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A Jeremiad for an American School

By JIM VON DER HEYDT



Through these last few years of transition at Harvard, a corrosive notion has been seeping into the groundwater: the idea that a “global university” should focus relatively less of its intellectual energy on the United States. To those who consider this country an experiment in noble and complex human principles, this way of thinking is merely disagreeable. But academic faux-cosmopolitanism is also just untrue: the U.S. is itself the keystone of any viable account of globalization. If anything, intellectual engagement with American public affairs should now be more, not less, central to Harvard’s mission.

Contrary to the general intuition, a heightening of national awareness is the primary value of international study. By encountering other cultures, students from the U.S. learn something about their own thinking. Most of us at this school, indeed, think like Americans. It is not intellectual integrity that leads us to pretend otherwise­—and if we strive for “pure,” generic efficacy in academic life, we are apt to miss out on rich legacies in American thought.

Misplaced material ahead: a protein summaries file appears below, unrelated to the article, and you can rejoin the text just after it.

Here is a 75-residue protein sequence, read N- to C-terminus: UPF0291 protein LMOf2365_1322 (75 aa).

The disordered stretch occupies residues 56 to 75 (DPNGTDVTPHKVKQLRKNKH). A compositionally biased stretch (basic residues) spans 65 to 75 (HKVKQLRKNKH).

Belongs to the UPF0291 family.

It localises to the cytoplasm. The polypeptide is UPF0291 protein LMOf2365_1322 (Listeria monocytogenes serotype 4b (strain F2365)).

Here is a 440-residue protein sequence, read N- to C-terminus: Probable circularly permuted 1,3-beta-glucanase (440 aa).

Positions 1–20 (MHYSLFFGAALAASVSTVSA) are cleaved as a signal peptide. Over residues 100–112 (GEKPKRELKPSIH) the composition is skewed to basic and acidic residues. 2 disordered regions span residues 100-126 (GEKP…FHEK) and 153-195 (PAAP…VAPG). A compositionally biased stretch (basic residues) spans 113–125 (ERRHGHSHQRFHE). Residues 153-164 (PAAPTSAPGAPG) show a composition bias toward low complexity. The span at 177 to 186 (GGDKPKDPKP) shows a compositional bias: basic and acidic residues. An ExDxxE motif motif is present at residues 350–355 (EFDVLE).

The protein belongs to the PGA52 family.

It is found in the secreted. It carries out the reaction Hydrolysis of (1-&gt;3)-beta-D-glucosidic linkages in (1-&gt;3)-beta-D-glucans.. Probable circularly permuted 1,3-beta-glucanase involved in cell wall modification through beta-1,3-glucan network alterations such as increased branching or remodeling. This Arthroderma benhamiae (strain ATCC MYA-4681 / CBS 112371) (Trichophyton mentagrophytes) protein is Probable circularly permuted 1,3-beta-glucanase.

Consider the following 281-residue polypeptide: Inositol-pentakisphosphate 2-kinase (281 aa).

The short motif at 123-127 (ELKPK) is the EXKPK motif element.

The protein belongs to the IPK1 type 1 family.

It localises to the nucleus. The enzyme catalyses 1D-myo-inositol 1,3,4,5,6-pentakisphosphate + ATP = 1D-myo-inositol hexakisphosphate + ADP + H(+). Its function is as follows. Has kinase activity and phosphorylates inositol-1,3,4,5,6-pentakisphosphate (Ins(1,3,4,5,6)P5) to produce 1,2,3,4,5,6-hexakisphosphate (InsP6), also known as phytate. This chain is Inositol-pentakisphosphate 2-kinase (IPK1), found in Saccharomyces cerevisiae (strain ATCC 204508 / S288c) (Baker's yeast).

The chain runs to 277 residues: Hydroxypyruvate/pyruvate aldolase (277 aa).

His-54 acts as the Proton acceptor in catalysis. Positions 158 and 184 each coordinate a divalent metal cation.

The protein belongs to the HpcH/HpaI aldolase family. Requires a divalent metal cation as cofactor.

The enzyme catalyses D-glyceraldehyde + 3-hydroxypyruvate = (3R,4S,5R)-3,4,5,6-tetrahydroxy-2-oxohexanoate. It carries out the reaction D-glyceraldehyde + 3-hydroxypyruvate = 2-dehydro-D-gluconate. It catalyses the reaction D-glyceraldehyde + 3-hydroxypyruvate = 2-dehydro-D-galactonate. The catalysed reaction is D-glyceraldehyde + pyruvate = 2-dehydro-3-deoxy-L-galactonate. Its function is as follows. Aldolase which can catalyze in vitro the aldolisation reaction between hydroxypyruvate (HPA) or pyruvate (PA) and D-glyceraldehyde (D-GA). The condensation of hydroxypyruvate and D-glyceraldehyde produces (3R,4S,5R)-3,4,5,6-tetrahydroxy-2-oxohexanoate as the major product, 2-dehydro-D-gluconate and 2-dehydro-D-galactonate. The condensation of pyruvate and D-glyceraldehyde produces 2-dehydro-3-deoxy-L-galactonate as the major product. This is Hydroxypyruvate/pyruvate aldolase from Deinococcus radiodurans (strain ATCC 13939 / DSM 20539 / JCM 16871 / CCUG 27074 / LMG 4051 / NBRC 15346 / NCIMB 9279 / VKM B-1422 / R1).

With a nationalist mindset, then, in my final weeks as a member of this academic community, I offer an instance of the most primal and distinctive kind of American speech: a jeremiad for the occasion.

In the colonial pulpits of this area, fire-and-brimstone orations scorched the consciences of backsliding Puritan congregations. Termed the “jeremiad,” such a sermon maintains an uncompromising, and strangely exultant, insistence that every day, members of an egalitarian community make a choice: the ideal society we are called to build, or your own, pathetic, selfish desires, you maggot. Which’ll it be today?

A university jeremiad, delivered from within, should define the choices of Harvard students, leaders, and professors—as starkly as possible.

University President Lawrence H. Summers said in his address to undergraduates on Sunday, “At a time like this, the question should never be what you are against.” But those colonial New England preachers understood a practical fact about communities: though we might wish it otherwise, people find unity and value by focusing together on what they oppose. Hence the jeremiad employs the logic of opposition—and, remarkably, it does so without demonizing other people. Sin is found within the congregation, not elsewhere; any witch-hunt goes on in your own soul.